Secretary of State John Kerry faces a tough job crafting a regional coalition to confront the Islamic State extremist group in Iraq and Syria. For one thing, potential coalition partners don't necessarily trust each other – or the US.
Some security experts are cautioning the administration about its anti-Assad stance, even as the US begins surveillance flights over Syria in anticipation of possible expanded US action against the Islamic State.
The talk doesn't mean the US is on the verge of extending its air campaign against Islamic State fighters into Syria, or shifting from an adversarial to cooperative stance with Syrian leader Assad in the interest of defeating IS.
Amid the tensions, the White House announced Friday that President Obama will visit Estonia next month before a NATO summit. The Baltic states are concerned about Russian intentions in light of the Ukraine developments.
Antiwar politicians and activists who largely stood by Obama when he ordered limited strikes to avert a 'potential genocide' are sounding alarms over what they see as his military reengagement in Iraq.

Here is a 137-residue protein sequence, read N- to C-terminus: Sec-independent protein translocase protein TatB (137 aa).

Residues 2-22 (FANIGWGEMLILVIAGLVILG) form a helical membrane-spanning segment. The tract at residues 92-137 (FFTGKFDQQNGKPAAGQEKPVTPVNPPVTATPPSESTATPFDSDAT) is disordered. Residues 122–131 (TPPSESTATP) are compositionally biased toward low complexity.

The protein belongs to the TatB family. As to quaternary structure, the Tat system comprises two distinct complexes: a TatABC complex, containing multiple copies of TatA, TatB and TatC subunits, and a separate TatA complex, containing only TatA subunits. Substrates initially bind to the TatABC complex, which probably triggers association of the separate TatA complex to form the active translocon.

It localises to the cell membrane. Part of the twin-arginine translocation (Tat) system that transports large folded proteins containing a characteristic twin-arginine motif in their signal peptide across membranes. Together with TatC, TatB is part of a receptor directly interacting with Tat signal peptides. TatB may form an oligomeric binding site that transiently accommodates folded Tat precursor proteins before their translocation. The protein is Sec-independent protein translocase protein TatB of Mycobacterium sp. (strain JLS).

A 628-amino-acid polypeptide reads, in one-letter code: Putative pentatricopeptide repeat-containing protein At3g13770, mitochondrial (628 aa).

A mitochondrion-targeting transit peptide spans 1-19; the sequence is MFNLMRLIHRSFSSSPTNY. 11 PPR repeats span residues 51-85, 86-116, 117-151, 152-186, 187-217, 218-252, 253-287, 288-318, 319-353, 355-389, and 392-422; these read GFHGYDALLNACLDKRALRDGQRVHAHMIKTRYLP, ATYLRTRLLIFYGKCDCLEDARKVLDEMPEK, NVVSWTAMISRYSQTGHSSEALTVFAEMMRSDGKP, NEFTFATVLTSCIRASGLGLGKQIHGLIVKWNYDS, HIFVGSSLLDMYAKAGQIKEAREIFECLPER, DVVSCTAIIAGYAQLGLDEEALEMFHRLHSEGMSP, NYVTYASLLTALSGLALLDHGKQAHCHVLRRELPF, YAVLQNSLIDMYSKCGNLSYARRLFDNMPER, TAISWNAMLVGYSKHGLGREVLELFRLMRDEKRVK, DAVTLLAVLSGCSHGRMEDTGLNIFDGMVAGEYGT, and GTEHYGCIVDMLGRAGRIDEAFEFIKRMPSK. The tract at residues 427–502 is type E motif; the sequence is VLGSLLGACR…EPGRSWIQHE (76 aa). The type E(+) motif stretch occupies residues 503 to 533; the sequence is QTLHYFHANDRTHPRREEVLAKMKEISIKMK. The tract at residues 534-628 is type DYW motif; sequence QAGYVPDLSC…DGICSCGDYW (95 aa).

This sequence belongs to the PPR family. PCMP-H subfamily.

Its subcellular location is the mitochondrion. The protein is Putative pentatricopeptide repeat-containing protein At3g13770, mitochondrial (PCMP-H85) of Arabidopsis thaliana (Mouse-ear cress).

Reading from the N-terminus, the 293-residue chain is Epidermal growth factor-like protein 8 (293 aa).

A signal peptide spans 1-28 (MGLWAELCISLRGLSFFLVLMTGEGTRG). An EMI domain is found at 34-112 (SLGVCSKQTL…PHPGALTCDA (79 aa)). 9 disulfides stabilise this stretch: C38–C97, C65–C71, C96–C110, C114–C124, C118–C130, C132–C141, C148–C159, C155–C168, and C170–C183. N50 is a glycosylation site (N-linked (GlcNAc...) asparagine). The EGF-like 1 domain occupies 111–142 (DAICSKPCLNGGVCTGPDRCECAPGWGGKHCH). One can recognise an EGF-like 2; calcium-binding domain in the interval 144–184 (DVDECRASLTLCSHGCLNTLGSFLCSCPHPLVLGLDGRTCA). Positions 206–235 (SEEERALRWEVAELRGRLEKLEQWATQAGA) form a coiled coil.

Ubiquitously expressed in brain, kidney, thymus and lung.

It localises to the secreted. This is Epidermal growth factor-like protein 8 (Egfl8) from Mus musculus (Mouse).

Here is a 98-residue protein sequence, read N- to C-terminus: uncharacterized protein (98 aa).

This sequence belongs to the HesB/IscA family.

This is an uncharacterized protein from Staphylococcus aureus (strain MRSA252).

Although President Obama has ruled out US combat troops in Iraq, concerns are nevertheless rising about how to address both the humanitarian crisis in northern Iraq and the broader threat posed by the Islamic State.
Benghazi and Rwanda, two crises where military intervention was not used, likely figured in the backdrop of Obama's decision on what to do about a looming genocide and an imminent threat to US personnel in Iraq.
The State Department lashed out at Israel Sunday for what it called ‘disgraceful’ shelling of a refugee center. But two days earlier, President Obama had offered a full-throated defense of Israel’s Gaza offensive.